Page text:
Some may respond that there are clear examples where Israeli soldiers have been arrested for acts of injustice against Palestinians, but such events are few and far between, and usually only possible through indisputable camera evidence. The point is that no state can expect the prospect of sustainable peace without justice, and justice will never be achieved where there are examples of Israeli soldiers who unlawfully killed Palestinians and serve the same prison sentence as Palestinians who threw rocks at Israeli soldiers. Don’t take my word for this type of injustice, there is an organisation of former Israeli soldiers called ‘Breaking the Silence’ where members have been ostracised and ridiculed for their courage to speak out against‘injustice’. Furthermore, I spoke with international observers who are consistently frustrated by the constant non-responses from Israeli authorities to the constant flow of reports documenting claims of injustice.
In this regard, it is easy to only criticise Israel but I have to say that I do not agree with the many who advocate that Palestinians are completely powerless, and that all power for change lies with Israel. In this vein, I am strongly of the opinion that it doesn’t matter what solution is proposed by Israel, it will fail in the absence of capable Palestinian leadership. As such, I cannot overlook the critical recognition that the peace process would be much further ahead if Palestine had better leaders. Sadly, I have significant animosity towards a number of Palestinian leaders which is commonly the case among many Palestinians.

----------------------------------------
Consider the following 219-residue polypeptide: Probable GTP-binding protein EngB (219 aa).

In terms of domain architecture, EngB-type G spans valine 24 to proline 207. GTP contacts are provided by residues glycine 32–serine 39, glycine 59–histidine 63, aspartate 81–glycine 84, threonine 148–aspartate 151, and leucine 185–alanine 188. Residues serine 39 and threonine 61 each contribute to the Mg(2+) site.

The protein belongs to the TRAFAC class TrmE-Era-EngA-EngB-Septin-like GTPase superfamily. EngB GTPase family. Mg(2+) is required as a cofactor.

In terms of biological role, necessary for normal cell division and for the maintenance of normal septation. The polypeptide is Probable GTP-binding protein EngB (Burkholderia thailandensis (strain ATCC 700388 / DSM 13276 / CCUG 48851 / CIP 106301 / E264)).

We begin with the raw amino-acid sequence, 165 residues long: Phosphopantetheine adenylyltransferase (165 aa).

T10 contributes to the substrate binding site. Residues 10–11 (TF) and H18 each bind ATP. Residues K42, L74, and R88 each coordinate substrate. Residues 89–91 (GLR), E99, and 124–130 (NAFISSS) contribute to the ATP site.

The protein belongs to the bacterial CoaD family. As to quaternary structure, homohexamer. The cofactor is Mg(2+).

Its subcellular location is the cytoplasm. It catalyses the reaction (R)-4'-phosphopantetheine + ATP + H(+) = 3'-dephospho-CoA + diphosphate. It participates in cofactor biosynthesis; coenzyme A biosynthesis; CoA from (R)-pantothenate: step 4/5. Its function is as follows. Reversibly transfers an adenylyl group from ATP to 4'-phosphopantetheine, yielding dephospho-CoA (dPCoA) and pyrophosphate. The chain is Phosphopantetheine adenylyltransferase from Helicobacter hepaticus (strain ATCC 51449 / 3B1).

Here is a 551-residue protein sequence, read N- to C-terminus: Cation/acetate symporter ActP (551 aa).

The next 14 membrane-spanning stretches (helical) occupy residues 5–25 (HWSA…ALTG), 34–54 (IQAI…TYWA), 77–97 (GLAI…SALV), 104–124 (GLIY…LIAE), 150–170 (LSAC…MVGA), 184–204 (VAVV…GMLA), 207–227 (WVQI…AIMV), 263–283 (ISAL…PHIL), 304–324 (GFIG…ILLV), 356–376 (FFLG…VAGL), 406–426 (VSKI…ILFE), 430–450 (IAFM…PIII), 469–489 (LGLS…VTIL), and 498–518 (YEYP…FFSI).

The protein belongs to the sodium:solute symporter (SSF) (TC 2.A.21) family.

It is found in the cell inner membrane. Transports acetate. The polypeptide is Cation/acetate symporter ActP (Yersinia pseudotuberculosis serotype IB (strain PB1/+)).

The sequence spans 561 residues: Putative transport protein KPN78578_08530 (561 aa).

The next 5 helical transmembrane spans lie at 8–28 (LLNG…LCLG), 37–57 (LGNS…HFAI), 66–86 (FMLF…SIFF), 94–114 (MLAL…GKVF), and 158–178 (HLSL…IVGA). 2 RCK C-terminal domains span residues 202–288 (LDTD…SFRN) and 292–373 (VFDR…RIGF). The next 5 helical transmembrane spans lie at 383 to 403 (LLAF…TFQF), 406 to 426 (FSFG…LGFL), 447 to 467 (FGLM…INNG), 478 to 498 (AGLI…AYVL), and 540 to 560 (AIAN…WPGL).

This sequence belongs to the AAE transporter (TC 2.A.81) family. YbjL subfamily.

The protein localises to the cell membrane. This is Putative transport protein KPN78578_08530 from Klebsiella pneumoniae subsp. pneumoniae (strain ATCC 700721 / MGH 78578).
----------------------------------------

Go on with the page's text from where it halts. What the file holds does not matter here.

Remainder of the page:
Sadly, Palestinian leaders too often draw upon the weakest, easiest and non-sustainable way to create solidarity by demonising and dehumanising Israelis. In view of the many perceived and real injustices, this is not a difficult task but sadly it creates a dangerous energy that is completely destructive to any hope of sustainable problem solving. In this regard I witnessed the spreading of propaganda by some leaders suggesting that the Jews never existed in Palestine, and that the only remedy to the conflict is the complete removal of Israel from the Middle East. On such days, my heart would sink as it had never been clearer that more would die, and the vast majority of those killed would be Palestinians. But I also couldn’t overlook that Hebron has been the scene of much bloodshed and slaughter, and I would have been surprised if the reaction was otherwise.
I rarely met a Palestinian who truly believed in their political leadership; and clearly there were widespread perceptions of political corruption. Furthermore, it was deeply concerning that almost all of the young Palestinians only ever expressed negative opinion and disinterest with politics. Once again these views can be independently supported by Palestinians who were born abroad and have been educated in some of the world’s best universities; and despite enormous passion of returning to Palestine in hope of making a difference, have been frustrated by a culture of nepotism and corruption found within their own political leaders. The point is that without strong representative Palestinian and Israeli leadership, any and every solution is non-sustainable.